reality |
||||

no disease_{} |
disease | |||

test result |
negative_{} |
855 | 5 | 860 |

positive | 95 | 45 | 140 | |

950 | 50 | 1000 |

We were asked originally for the probability that an individual with a positive test actually has the disease. In other words, we want:

P(has disease | positive test) = 45/140 ≈ 0.32

What does this mean? Well, if this test is "90% accurate", then a positive test result actually only means you have the disease about 32% of the time!

On the other hand, it's interesting to note that a negative result is fairly accurate - 855/860 ≈ 0.994 = 99.4%. So you can feel pretty confident of a negative result.

This may seem unreal, but some tests really do work this way. What is done to balance this out is to treat a "positive" test result as not definitive - it simply warrants more study.

The test for gestational diabetes is a perfect example. The test is performed in two stages - an initial "screening", which is extended to a second test if the result is positive.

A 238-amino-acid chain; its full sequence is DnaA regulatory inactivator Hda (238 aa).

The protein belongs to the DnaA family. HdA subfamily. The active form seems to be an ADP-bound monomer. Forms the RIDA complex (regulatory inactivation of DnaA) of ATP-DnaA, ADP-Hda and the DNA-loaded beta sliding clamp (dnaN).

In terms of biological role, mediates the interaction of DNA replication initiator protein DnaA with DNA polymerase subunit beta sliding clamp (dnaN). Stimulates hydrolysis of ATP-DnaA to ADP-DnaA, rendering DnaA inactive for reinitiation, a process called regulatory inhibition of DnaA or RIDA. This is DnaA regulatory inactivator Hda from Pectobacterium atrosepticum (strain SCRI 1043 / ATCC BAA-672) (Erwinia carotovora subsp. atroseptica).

## Stating Conclusions to Hypothesis Tests

We have to be very careful when we state our conclusions. The way this type of hypothesis testing works, we look for evidence to support the alternative claim. If we find it, we say we have enough to support the alternative. If we don't find that evidence, we say just that - we don't have enough evidence to support the alternative hypothesis.

**We never support the null hypothesis.** In fact, the null hypothesis is probably not *exactly* true. There are some very interesting discussions of this type of hypothesis testing (see links at the end of this page), and one criticism is that large enough sample will probably show a difference from the null hypothesis.

That said, we look for evidence to support the alternative hypothesis. If we don't find it, then we simply say that we don't have enough evidence to support the alternative hypothesis.

To illustrate, consider the three examples from earlier this section:

Example 8

Let's consider Example 1, introduced earlier this section. The null and alternative hypotheses were as follows:

H_{0}: p = 0.64

H_{1}: p > 0.64

Suppose we decide that the evidence supports the alternative claim (it does). Our conclusion would then be:

*There is enough evidence to support the claim that the proportion of ECC students who were eligible to vote and did was more than the national proportion of 64% who voted in 2004.*

Example 9

In Example 2, we stated null and alternative hypotheses:

H_{0}: μ = 28

H_{1}: μ < 28

Suppose we find an average age of 20.4, and we decide to reject the null hypothesis. Our conclusion would then be: